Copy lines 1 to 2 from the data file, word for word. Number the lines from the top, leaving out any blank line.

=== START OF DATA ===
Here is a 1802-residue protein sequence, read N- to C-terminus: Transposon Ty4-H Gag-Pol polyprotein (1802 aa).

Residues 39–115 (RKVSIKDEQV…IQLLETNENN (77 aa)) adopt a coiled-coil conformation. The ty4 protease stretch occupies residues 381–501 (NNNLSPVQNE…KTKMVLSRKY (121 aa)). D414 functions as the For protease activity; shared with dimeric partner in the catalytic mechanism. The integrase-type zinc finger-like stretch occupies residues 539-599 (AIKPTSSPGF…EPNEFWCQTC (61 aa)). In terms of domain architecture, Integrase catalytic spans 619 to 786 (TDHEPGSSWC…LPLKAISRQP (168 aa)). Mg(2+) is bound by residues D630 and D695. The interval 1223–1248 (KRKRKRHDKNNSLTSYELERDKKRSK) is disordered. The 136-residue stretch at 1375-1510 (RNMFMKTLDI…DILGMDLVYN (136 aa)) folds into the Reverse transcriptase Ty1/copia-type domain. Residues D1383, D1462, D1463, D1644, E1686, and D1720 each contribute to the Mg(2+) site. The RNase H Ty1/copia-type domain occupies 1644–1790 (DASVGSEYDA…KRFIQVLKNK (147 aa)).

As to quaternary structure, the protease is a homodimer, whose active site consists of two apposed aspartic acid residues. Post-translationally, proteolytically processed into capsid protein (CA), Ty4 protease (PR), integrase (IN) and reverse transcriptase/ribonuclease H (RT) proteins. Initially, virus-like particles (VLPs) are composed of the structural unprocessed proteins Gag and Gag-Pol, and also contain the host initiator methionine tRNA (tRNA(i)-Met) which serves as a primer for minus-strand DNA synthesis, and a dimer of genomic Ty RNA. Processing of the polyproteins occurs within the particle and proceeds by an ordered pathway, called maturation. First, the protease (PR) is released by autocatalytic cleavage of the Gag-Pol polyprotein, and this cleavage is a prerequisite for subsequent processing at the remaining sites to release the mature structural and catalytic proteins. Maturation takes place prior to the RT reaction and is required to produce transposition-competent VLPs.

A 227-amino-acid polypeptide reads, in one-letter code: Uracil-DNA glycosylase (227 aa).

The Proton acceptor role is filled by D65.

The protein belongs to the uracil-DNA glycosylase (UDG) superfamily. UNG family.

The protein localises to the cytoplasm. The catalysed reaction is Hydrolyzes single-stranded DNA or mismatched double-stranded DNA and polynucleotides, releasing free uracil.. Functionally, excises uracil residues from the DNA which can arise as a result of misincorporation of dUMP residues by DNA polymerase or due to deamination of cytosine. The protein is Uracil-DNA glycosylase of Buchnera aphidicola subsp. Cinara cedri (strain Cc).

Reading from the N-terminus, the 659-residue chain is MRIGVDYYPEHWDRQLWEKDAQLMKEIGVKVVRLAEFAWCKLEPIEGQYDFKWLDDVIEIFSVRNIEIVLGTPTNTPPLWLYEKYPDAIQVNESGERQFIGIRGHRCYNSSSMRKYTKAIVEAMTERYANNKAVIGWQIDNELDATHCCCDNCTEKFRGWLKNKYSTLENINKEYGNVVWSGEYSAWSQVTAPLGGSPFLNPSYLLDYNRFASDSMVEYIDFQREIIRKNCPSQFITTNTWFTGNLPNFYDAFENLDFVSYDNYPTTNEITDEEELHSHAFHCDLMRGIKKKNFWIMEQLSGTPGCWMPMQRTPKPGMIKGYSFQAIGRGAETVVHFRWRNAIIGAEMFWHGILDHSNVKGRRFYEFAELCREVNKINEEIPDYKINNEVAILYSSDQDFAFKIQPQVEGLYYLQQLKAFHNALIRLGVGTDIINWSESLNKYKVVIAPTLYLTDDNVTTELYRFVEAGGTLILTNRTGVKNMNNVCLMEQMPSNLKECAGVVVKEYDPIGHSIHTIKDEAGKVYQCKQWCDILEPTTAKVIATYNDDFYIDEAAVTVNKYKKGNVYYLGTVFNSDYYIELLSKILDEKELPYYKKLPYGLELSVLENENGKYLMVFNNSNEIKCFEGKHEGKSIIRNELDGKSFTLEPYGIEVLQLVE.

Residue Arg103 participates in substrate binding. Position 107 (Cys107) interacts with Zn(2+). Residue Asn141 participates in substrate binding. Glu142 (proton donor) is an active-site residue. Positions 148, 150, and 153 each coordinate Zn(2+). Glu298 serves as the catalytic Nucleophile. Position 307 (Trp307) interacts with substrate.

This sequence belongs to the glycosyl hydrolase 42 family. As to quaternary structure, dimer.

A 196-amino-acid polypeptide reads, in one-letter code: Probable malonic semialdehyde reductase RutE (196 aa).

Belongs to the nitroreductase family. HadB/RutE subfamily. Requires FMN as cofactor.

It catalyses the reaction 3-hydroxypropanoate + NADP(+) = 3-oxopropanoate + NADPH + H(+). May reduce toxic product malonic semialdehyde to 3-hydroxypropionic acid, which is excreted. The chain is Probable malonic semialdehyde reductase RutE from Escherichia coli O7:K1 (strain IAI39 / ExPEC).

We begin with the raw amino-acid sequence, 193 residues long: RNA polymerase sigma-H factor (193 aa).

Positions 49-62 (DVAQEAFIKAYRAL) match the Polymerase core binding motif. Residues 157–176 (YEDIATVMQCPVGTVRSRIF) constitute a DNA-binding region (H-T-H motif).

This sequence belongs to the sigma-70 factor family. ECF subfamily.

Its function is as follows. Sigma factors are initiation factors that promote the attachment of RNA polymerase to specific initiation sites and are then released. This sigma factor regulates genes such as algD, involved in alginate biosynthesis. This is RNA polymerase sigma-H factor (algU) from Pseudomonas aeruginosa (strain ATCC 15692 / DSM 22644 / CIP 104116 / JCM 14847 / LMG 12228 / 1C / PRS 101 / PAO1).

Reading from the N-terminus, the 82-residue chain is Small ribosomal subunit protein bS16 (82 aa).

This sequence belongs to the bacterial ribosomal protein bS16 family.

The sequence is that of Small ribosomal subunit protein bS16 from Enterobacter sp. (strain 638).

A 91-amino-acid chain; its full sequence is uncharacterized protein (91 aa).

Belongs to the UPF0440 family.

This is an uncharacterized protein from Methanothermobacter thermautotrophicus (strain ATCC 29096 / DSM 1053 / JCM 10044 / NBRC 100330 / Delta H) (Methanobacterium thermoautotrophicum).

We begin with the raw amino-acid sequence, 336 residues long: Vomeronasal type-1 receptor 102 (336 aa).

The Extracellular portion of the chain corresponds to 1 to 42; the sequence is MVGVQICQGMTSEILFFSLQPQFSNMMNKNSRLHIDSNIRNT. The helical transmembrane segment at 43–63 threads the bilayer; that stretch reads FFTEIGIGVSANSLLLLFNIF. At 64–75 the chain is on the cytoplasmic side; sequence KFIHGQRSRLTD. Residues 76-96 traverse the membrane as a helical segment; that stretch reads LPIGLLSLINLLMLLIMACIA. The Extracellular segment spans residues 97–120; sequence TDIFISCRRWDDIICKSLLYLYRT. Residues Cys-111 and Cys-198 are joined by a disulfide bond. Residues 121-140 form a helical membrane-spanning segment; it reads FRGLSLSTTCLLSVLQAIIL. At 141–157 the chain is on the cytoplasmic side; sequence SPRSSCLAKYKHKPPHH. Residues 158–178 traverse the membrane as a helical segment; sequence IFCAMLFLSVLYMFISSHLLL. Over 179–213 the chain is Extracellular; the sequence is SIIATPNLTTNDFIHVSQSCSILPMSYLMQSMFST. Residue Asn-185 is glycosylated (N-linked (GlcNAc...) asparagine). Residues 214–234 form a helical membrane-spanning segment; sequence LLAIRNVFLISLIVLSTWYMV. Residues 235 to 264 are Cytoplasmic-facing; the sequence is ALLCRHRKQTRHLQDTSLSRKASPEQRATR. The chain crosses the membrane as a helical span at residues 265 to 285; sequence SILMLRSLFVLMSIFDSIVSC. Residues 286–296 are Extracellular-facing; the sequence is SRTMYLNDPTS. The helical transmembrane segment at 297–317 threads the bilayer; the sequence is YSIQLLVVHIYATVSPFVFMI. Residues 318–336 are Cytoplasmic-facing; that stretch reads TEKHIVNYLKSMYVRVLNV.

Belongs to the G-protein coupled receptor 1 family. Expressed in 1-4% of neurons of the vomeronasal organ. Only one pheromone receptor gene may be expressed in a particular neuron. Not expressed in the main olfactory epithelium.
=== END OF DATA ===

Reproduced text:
Here is a 1802-residue protein sequence, read N- to C-terminus: Transposon Ty4-H Gag-Pol polyprotein (1802 aa).

Residues 39–115 (RKVSIKDEQV…IQLLETNENN (77 aa)) adopt a coiled-coil conformation. The ty4 protease stretch occupies residues 381–501 (NNNLSPVQNE…KTKMVLSRKY (121 aa)). D414 functions as the For protease activity; shared with dimeric partner in the catalytic mechanism. The integrase-type zinc finger-like stretch occupies residues 539-599 (AIKPTSSPGF…EPNEFWCQTC (61 aa)). In terms of domain architecture, Integrase catalytic spans 619 to 786 (TDHEPGSSWC…LPLKAISRQP (168 aa)). Mg(2+) is bound by residues D630 and D695. The interval 1223–1248 (KRKRKRHDKNNSLTSYELERDKKRSK) is disordered. The 136-residue stretch at 1375-1510 (RNMFMKTLDI…DILGMDLVYN (136 aa)) folds into the Reverse transcriptase Ty1/copia-type domain. Residues D1383, D1462, D1463, D1644, E1686, and D1720 each contribute to the Mg(2+) site. The RNase H Ty1/copia-type domain occupies 1644–1790 (DASVGSEYDA…KRFIQVLKNK (147 aa)).